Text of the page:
Our investment structures are tied to the performance of the investment, and not just closing deals like the typical preferred return strategy.
I originally didn’t plan to dive into the fee structure at all, but since Kenny brought up some great points, I think I’ll dive into the fees and how some different structures affect the incentives and performance of deals.
That can sometimes put unnecessary risk on the asset if they are being to aggressive.
We have steered clear of preferred returns mostly because those are usually accompanied with up-front fees charged to investors.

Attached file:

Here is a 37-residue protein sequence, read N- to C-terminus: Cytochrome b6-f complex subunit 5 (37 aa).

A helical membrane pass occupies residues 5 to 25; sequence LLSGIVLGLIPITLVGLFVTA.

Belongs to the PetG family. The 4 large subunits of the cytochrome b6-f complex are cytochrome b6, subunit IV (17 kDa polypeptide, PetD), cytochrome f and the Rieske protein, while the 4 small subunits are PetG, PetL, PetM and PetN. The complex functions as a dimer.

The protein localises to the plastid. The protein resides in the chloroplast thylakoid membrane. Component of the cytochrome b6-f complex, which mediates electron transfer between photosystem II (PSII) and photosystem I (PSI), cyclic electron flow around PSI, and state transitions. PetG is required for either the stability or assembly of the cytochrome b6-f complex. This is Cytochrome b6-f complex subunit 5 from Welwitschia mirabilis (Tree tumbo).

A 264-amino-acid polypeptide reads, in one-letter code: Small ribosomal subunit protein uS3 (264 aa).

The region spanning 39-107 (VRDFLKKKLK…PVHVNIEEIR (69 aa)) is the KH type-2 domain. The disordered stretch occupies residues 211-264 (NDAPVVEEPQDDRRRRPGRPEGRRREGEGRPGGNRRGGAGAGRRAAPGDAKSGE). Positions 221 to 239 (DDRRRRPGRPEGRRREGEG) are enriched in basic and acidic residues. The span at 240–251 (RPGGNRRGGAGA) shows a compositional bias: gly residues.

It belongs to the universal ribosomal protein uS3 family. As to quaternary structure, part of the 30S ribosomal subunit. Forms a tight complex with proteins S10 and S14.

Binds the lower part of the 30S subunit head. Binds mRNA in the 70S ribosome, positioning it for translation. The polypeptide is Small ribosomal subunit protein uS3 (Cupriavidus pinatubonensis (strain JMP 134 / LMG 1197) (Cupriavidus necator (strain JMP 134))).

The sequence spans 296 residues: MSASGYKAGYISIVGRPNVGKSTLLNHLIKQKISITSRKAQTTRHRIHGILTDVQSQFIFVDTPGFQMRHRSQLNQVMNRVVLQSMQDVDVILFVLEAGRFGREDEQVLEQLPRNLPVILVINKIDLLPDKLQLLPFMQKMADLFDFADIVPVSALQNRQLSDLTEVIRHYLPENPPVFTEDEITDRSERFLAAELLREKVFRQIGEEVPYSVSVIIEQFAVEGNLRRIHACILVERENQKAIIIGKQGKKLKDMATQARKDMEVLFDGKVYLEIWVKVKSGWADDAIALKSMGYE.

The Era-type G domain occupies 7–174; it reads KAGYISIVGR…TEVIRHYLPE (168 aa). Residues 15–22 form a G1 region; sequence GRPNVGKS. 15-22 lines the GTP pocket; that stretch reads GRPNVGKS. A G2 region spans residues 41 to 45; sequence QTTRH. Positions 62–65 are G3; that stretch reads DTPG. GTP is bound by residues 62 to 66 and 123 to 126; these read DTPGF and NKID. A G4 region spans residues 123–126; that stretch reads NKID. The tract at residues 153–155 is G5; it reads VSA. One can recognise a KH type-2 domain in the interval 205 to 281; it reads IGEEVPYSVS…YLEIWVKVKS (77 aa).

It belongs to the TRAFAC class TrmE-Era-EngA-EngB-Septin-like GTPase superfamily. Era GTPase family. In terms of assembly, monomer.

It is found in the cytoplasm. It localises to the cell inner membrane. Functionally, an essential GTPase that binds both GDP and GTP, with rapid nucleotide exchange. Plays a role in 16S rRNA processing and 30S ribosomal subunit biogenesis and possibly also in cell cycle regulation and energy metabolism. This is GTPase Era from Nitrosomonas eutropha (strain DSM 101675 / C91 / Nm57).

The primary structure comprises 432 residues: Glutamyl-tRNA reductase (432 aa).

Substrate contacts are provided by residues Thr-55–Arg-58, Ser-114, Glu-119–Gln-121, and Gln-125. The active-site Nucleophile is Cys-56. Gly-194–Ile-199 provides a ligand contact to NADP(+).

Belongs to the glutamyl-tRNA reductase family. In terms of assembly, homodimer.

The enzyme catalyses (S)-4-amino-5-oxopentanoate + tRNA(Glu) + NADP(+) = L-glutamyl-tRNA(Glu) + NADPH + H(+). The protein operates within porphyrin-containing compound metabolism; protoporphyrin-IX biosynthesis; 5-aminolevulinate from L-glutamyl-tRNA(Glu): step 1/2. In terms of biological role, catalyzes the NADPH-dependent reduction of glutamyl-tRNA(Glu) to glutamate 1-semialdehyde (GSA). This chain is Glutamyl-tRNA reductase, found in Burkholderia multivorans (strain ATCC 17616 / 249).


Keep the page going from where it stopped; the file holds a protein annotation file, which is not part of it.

On the other hand, acquisition fees can be enormous on large deals and can drive some deal sponsors to be short-sighted and focus on closing deals rather than operating deals profitably.
Think about it, a m deal with 2 point acquisition fee is 0,000. You can see how some sponsors will lose track of buying good deals and focus on just closing deals, regardless of how good they are.
He said he likes to have an 8% preferred return for the majority of his 450 door portfolio.
It “gives some certainty to investors about their overall returns.
Here are the most common ones I’ve seen this anywhere from 0 to 5 points with 2 being the most common.
Acquisition fees in a syndication are really common and most have them, but not all.